working-from-home

4 Tips For Greater Productivity While Working From Home

Working from home was on the rise long before Covid-19 made it necessary for businesses to shutter their offices. But now that so many have figured out the logistics of working from home, it looks like it may be here to stay for a lot of businesses.

Stats show what many of us have known for years: working from home increases productivity and decreases stress. (Assuming there isn’t a world-wide pandemic going on!)

So whether you’re in an employee-based company offering telecommuting, or you’re a non-employee company working from home, you are constantly looking for strategies to increase your productivity.

In my companies, employees work from home three out of five days. While in-office days allow us to collaborate on big projects and strategize on upcoming ones, the bulk of our work gets done while in the comfort of our own homes.

Here are the to 4 things that I do to make sure I stay focused and uber-productive:

1. Have a dedicated, distraction-free workspace

distraction-free-work-space

I have young kids at home, plus pets, plus a wife. Hectic does not begin to describe my home.

But I carved out a home office in my basement that is my undisturbed work zone. When the door is closed, it’s as if I am not home at all. Of course, it helps if your spouse agrees to this maxim…

If you can’t dedicate a whole room for your office and find yourself working in a common space, then invest in noise blocking headphones, position your desk so it faces a wall or window rather than inwards where you’ll make eye contact with family and pets. Nothing kills work faster than the raised ears and droopy eyes of your neglected pooch.

2. Come up for air

come-up-for-air

I find this is especially important if you do have young kids and a spouse also at home during the day.

Schedule short breaks in your day to surface and spend time with your family. Not only does it re-charge you, it also helps you keep your work hours off-limits. I believe it’s called compromise…And I have to say that reading to your kids or wrestling with them is a far more enjoyable coffee break than gossiping with co-workers!

3. Invest in your technology

technology

Working from home hinges on your technology. Your computer, phone and internet connection are your lifeline to productivity. So don’t skimp on your router, your wifi, your computer, your monitors, etc.

You will lose huge amounts of productivity if your day is spent dealing with slow computers, dodgy internet connections, or fuzzy phone calls. Plus, you can quickly lose business if communication becomes unreliable.

This is especially true if you are video conferencing frequently. Speak with your Internet provider about the speed of your service. Depending on how many devices will be connected to the Internet at once, you may want to upgrade your service so you can avoid the potential for video lag, staticy audio, and dropped meetings.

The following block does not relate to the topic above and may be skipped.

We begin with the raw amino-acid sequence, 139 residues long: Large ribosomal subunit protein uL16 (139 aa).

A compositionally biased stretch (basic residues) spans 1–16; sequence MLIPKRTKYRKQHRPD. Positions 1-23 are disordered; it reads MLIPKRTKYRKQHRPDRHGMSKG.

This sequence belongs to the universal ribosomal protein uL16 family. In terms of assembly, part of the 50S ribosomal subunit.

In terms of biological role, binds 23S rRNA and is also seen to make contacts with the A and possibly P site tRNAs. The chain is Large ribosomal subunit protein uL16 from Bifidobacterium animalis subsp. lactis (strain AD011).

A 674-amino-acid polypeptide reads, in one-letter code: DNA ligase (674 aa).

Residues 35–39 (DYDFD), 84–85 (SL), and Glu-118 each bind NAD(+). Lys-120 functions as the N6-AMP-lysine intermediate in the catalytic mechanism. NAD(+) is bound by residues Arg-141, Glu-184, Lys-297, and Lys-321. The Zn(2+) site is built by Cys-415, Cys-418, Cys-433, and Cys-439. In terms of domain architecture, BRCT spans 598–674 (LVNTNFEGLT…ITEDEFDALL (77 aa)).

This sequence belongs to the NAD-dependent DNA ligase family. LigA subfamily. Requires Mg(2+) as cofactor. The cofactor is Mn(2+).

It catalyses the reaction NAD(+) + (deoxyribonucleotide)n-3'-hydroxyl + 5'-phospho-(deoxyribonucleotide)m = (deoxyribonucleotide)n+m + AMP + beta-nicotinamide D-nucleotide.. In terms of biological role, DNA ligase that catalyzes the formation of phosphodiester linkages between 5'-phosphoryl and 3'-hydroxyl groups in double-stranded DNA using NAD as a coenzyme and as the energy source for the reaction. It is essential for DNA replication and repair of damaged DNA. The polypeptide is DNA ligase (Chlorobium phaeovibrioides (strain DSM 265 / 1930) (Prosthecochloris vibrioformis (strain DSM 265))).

4. Schedule physical activity

physical-activity

When you work in an office, you spend a lot of time walking around. There are often greater distances between where you sit and the bathroom, the coffee machine, the lunchroom, etc. Plus, it’s so nice when you can get up and have an impromptu in-person meeting with your colleagues.

When you work from home, you do this a lot less, hence it being more productive than an office setting. However, the downside of working from home is that you may find yourself sitting for hours a time staring at your screens.

This isn’t healthy for you – physically or mentally. Even if you have a stand-up desk at home, you need to step away and get your body moving every hour. Ideally, you have a block you can go walk around or kids you can play with for five or ten minutes every hour.

But even if you live in a small apartment in the city, step away from your desk and go check your mailbox or take the garbage out or just walk around. Your back and neck will thank you.

In Summary

As many people have recently realized, successful working from home takes preparation and planning. However, the need to get up and running quickly sometimes forces you to make compromises that hurt your productivity.

Setting up shop at the dining room table might be expedient but it isn’t necessarily the most effective place to work. Sitting on your couch while you work might seem like a treat until your back starts to hurt and you begin missing your ergonomic desk chair from the office.

But with a little creativity, you can adapt successfully to working from home and create both a schedule and a work environment that helps you increase productivity and reduce your stress.

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